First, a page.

Former Canada’s Drag Race judge Jeffrey Bowyer-Chapman is opening up about his negative experience working on the show and the “shocking” amount of racism and bullying he encountered from viewers.
According to The Hollywood Reporter, the actor explained that he initially took the judging gig because he had such a positive experience appearing on RuPaul’s Drag Race in the U.S. However, he encountered something completely different working with Canadian independent production company Crave.
“I came into Canada’s Drag Race with a false sense of security because I had built that trust with the producers of the American show, but this was a different set of producers,” he said.
While some international versions of Drag Race are either produced or co-produced by World of Wonder, Crave and Toronto studio Blue Ant Media handle the Canadian franchise. Bowyer-Chapman believes the production team was trying to create something impactful and prove themselves along the way, but he regrets not listening to his intuition and speaking up.
There were early moments in production that made Bowyer-Chapman feel uncomfortable, example being when a white, gay, male showrunner pulled him aside saying he was ‘man-candy’ and there for the ‘queens too drool over.’
“All of the judges had signed these very ironclad contracts stating that we would not fraternize with any of the contestants or the crew off-set,” he explained. “That we would have no personal relationships, dialogue, or contact with the queens whatsoever, other than when we were filming. But coming into the Werk Room, the queens were flirting with me and being suggestive in some ways. My walls went up immediately. I realized there were different expectations being put on me that were not being placed on the rest of the cast, and nobody was going to protect me.”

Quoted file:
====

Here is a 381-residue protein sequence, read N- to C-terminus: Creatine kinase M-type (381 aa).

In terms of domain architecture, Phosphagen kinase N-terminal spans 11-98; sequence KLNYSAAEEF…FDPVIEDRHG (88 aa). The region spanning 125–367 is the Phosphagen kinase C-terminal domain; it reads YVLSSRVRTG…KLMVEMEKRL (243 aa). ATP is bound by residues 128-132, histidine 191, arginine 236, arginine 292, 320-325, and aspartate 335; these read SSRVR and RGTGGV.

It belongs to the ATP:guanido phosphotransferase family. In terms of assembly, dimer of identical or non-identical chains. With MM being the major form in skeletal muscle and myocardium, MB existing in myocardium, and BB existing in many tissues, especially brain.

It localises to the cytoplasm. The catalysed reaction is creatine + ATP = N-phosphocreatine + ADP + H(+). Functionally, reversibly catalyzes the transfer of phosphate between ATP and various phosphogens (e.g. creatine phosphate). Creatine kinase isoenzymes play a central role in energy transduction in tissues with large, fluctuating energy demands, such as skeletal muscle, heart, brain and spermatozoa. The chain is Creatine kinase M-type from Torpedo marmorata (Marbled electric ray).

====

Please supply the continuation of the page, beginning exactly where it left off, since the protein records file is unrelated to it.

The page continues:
Allegedly, the same showrunner told Bowyer-Chapman that he was also meant to be the ‘sassy one’ one the judges panel.
“Being told that from a white person, ever, as a Black person, it’s like a dog whistle,” he said. “It’s like what is said of Black women and of Black queer men, meaning that you’re the hot-headed, opinionated one who’s going to tell it like it is and not give a shit about what anybody has to say. And that’s not who I am.”
Bowyer-Chapman continued his talk with THR saying the judges wore earpieces for producers to feed them prompts, primarily negative critiques. Even if the judges had nothing negative to say, they were pushed to say something.
During post-production, he said he was given a list of pre-written negative critiques to record, which he thought meant he was coming off too nice in the edit. When the show aired, he saw how he was coming off noticeably harsher than the other judges.
“I remember watching the first episode on the couch with my partner,” he recalled. “By the time the credits rolled, I had this pit in my stomach. After playing a reality TV show producer on UnREAL for four seasons, and spending time behind the scenes with reality TV show producers, I was aware of how dark and how shady that world can be.”
Bowyer-Chapman received instant backlash from the Drag Race fandom.
“The amount of times that I was called a stupid n*gg** in my inbox from white, gay men was shocking – specifically because we were in the midst of a racial justice awakening,” he said. “I think that with me receiving all of the hate, and racism, and harassment, and death threats — it’s shone a light on the insanity of it. It really did show a lot of people how dark and how toxic the Drag Race trolls have become over the past couple of years and how unacceptable it is.”
Fan favorite contestant Jimbo and season one winner Priyanka both spoke with Entertainment Weekly defending Bowyer-Chapman.
“Jeffrey is the sweetest and was so invested in our growth and gave us great advice,” Priyanka said. “Of course, you want to see the shady comments from the judges because that’s what makes for good TV! It doesn’t mean that he’s a bad judge and an awful human being and should go kill himself.”
Bowyer-Chapman was asked to return for the franchise’s second season. While attending production meetings with Crave and Blue Ant Media, he called out a lot of the “bullshit” that occurred behind the scenes.
Ultimately, he chose not to return due to the COVID-19 pandemic and landing a role on Doogie Kamealoha, M.D., a Disney+ dramedy where he will star as an openly queer doctor.
Canada’s Drag Race season two will premiere October 14.